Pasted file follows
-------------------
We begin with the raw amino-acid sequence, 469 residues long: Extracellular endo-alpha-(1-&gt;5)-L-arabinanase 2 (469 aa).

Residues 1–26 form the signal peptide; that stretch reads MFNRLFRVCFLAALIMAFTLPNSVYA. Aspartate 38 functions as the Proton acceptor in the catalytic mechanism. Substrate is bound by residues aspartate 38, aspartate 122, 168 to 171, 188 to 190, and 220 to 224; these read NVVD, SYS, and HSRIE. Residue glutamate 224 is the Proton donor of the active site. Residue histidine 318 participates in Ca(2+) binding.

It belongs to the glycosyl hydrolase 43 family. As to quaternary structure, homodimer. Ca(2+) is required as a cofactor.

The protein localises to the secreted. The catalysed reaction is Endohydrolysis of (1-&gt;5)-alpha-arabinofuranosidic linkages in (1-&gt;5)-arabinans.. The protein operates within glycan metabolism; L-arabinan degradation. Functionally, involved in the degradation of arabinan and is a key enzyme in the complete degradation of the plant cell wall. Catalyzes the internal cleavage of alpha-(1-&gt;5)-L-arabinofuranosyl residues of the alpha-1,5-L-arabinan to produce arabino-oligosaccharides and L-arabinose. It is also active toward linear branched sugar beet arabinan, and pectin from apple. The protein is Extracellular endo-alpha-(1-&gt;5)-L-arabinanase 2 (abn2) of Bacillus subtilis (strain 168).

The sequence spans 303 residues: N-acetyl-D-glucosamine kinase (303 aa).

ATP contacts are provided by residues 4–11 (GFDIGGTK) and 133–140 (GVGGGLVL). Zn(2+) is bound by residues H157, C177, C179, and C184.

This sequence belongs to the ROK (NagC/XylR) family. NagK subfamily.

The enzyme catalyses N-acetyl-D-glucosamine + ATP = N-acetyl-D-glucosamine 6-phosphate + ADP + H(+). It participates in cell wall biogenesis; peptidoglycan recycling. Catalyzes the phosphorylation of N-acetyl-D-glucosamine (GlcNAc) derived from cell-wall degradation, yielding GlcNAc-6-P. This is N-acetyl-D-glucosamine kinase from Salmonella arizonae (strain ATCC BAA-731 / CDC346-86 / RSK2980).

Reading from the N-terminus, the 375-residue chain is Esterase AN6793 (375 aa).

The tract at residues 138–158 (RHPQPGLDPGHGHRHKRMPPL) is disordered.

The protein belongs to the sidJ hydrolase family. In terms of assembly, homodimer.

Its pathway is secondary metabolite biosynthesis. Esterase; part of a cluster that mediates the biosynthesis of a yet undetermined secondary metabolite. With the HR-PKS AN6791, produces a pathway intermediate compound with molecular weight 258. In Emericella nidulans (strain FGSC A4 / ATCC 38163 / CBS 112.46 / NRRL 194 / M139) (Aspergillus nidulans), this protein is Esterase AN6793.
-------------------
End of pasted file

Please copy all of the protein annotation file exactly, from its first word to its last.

We begin with the raw amino-acid sequence, 469 residues long: Extracellular endo-alpha-(1-&gt;5)-L-arabinanase 2 (469 aa).

Residues 1–26 form the signal peptide; that stretch reads MFNRLFRVCFLAALIMAFTLPNSVYA. Aspartate 38 functions as the Proton acceptor in the catalytic mechanism. Substrate is bound by residues aspartate 38, aspartate 122, 168 to 171, 188 to 190, and 220 to 224; these read NVVD, SYS, and HSRIE. Residue glutamate 224 is the Proton donor of the active site. Residue histidine 318 participates in Ca(2+) binding.

It belongs to the glycosyl hydrolase 43 family. As to quaternary structure, homodimer. Ca(2+) is required as a cofactor.

The protein localises to the secreted. The catalysed reaction is Endohydrolysis of (1-&gt;5)-alpha-arabinofuranosidic linkages in (1-&gt;5)-arabinans.. The protein operates within glycan metabolism; L-arabinan degradation. Functionally, involved in the degradation of arabinan and is a key enzyme in the complete degradation of the plant cell wall. Catalyzes the internal cleavage of alpha-(1-&gt;5)-L-arabinofuranosyl residues of the alpha-1,5-L-arabinan to produce arabino-oligosaccharides and L-arabinose. It is also active toward linear branched sugar beet arabinan, and pectin from apple. The protein is Extracellular endo-alpha-(1-&gt;5)-L-arabinanase 2 (abn2) of Bacillus subtilis (strain 168).

The sequence spans 303 residues: N-acetyl-D-glucosamine kinase (303 aa).

ATP contacts are provided by residues 4–11 (GFDIGGTK) and 133–140 (GVGGGLVL). Zn(2+) is bound by residues H157, C177, C179, and C184.

This sequence belongs to the ROK (NagC/XylR) family. NagK subfamily.

The enzyme catalyses N-acetyl-D-glucosamine + ATP = N-acetyl-D-glucosamine 6-phosphate + ADP + H(+). It participates in cell wall biogenesis; peptidoglycan recycling. Catalyzes the phosphorylation of N-acetyl-D-glucosamine (GlcNAc) derived from cell-wall degradation, yielding GlcNAc-6-P. This is N-acetyl-D-glucosamine kinase from Salmonella arizonae (strain ATCC BAA-731 / CDC346-86 / RSK2980).

Reading from the N-terminus, the 375-residue chain is Esterase AN6793 (375 aa).

The tract at residues 138–158 (RHPQPGLDPGHGHRHKRMPPL) is disordered.

The protein belongs to the sidJ hydrolase family. In terms of assembly, homodimer.

Its pathway is secondary metabolite biosynthesis. Esterase; part of a cluster that mediates the biosynthesis of a yet undetermined secondary metabolite. With the HR-PKS AN6791, produces a pathway intermediate compound with molecular weight 258. In Emericella nidulans (strain FGSC A4 / ATCC 38163 / CBS 112.46 / NRRL 194 / M139) (Aspergillus nidulans), this protein is Esterase AN6793.